- Violence Against Women Act passed Senate, but House GOP is group to watch
- Domestic violence measure struggled in GOP-led House last year
- Heavy losses among women, minorities may provide GOP a window to revise votes and views
- GOP faces heavy pressure from Democrats looking to score points; conservatives holding fast
The Republican Party's message makeover may soon face a critical test as it considers the Violence Against Women Act, legislation that draws into sharp contrast the differences between the two parties on women's issues.
The Senate passed the measure on Tuesday, 78-22, and sent it to the House of Representatives, where proponents expect a fight that would test Republican efforts to embrace inclusiveness.
The Senate bill includes services, such as legal aid and shelter stays to domestic violence victims without regard to their immigration status or sexual orientation.
"Today, the Senate passed a strong bipartisan bill to reauthorize and strengthen the Violence Against Women Act. This important step shows what we can do when we come together across party lines to take up a just cause," President Barack Obama said in a statement.
"The bill passed by the Senate will help reduce homicides that occur from domestic violence, improve the criminal justice response to rape and sexual assault, address the high rates of dating violence experienced by young women, and provide justice to the most vulnerable among us," he said.
Obama signaled that the House should move quickly.
With the Senate passage, the pending House debate also opens the door to the types of thorny battles that stymied the bill last year and may have helped cost Republicans support among many women voters in the presidential race.
Those fights included issues like barring agencies that receive funding under the law from discriminating against gays and lesbians, allowing immigrants who face domestic violence to seek legal status, and giving tribal authorities new power to prosecute cases on Indian reservations.
Republican strategists are keenly aware that the party must broaden its appeal to women and Latinos.
Political experts said that action on the bill could help with that effort, if handled carefully. Though, the issue remains a challenge for some.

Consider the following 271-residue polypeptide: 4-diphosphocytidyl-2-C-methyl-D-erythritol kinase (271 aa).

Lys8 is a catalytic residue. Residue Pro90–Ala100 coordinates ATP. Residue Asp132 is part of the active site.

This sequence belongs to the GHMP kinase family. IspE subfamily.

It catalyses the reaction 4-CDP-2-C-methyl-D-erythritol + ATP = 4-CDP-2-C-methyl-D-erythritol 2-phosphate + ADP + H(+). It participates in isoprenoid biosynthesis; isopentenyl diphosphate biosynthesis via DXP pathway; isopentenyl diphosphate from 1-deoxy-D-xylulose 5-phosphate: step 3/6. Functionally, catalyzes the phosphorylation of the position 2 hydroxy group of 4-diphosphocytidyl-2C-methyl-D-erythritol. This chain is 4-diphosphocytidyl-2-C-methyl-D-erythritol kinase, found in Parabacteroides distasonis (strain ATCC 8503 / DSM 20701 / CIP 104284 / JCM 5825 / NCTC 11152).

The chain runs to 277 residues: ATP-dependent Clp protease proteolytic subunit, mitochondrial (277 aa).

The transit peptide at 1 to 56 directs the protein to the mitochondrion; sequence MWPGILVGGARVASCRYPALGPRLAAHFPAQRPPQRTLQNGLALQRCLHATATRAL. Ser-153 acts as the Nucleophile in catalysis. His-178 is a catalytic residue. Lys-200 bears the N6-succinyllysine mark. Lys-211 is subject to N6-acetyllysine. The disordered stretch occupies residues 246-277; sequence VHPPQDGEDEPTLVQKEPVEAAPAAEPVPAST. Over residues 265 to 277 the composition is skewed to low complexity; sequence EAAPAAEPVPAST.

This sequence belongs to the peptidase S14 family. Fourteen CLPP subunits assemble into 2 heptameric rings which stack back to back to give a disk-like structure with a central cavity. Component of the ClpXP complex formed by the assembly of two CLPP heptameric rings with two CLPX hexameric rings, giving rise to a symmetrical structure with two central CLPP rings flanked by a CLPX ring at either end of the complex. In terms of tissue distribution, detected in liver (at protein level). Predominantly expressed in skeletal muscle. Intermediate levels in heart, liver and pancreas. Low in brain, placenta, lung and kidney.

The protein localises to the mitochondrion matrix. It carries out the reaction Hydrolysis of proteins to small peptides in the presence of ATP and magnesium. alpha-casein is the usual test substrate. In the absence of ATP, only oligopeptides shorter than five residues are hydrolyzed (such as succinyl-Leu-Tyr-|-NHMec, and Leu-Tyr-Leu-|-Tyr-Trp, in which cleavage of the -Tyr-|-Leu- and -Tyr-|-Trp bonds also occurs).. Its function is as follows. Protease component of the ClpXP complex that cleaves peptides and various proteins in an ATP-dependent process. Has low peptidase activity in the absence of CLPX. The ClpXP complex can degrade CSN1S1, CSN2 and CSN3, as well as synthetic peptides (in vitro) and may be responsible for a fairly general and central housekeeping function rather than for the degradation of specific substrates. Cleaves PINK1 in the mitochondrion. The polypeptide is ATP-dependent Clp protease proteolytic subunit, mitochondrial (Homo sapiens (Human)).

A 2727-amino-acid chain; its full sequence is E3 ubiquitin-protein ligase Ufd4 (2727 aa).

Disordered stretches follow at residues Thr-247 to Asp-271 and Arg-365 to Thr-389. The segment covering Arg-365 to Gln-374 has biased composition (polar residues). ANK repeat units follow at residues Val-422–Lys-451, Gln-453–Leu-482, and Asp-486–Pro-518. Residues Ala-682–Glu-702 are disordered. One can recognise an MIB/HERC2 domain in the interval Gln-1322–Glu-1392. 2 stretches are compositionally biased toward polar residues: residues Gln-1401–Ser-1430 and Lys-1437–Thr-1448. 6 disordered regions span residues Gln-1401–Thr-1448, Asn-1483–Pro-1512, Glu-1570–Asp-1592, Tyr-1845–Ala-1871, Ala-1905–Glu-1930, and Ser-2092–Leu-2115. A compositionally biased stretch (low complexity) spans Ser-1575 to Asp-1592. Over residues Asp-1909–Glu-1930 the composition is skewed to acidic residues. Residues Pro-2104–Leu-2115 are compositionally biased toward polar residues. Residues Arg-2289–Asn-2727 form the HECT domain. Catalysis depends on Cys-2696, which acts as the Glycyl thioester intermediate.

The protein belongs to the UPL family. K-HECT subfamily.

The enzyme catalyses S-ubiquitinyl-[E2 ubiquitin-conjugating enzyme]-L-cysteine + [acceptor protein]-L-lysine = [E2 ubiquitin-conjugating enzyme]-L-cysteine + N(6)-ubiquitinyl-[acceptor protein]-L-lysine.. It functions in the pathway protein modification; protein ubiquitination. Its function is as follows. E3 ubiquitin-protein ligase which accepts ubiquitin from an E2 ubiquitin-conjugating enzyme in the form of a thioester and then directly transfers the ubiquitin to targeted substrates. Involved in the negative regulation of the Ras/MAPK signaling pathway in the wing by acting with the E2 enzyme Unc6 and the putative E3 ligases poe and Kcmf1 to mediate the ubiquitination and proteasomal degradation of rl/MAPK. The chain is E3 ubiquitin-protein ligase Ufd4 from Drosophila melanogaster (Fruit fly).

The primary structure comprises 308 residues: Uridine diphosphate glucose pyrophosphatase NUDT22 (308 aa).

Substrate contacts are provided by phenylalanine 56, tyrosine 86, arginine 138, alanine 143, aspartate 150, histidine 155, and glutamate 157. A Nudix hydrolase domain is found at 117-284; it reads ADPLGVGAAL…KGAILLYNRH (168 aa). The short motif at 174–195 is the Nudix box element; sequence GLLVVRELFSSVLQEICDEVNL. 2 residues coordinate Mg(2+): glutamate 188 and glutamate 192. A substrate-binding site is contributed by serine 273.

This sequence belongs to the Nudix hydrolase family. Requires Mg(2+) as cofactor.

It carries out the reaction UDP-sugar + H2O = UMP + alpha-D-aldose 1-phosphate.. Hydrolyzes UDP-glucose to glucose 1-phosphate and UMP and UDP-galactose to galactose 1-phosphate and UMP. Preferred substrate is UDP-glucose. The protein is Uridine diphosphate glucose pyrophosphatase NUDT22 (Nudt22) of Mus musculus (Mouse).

"All of the Republican women in the Senate are co-sponsoring the Senate bill. However, in the House, the women are more conservative and have been on board with the House position in opposition to this and in opposition to including protections for homosexuals," said Michele Swers, a Georgetown University American government professor.
Swers said the measure will especially test House Majority Leader Eric Cantor's "new more compassionate GOP message."
The Violence Against Women Act mostly provides support for organizations that serve domestic violence victims. Criminal prosecutions of abusers are generally the responsibility of local authorities, but the act stiffened sentences for stalking under federal law.
Supporters credit the Clinton-era act, which expired in 2011, with sharply reducing the number of lives lost to domestic violence.
Last year, the Senate passed a similar bill by a slightly less convincing margin, while the House approved its version on a mostly party line vote. But Congress failed to reach a compromise.
The Senate measure had more Republican support this time, meaning that it might get through both chambers this session, political experts said.
"This is not and never should be a partisan political issue," Republican Sen. Susan Collins of Maine said on the Senate floor last week.
But Florida Republican Marco Rubio, a potential 2016 presidential candidate, was one of a handful of senators who voted against bringing the measure to the floor. He has cited funding concerns.
Conservative groups are also closely watching how Republican lawmakers navigate the debate.
"In its current form, (the bill's) narrow focus ignores many of the proven causes of violence, is subject to waste, fraud, and abuse, and -- in some cases -- is harmful to the very victims it was intended to help," Christina Villegas, a visiting fellow at the conservative Independent Women's Forum wrote for the group.
Villegas said Congress should instead fight for "more accountable and effective programs" and should change the law to "serve all victims of abuse," regardless of gender or sexual-orientation.
Well-heeled conservative activist groups, FreedomWorks and Heritage Action, have voiced similar opposition. Heritage Action considers the bill a "key vote" when issuing its conservative scorecard.
The payoff could be big for Republicans, political experts say.
"It can drag them back into the debate but it is also an easy opportunity and a way for them to symbolically show that they're trying to be more inclusive," Jennifer Lawless, director of the Women and Politics Institute at American University said of the Violence Against Women Act votes.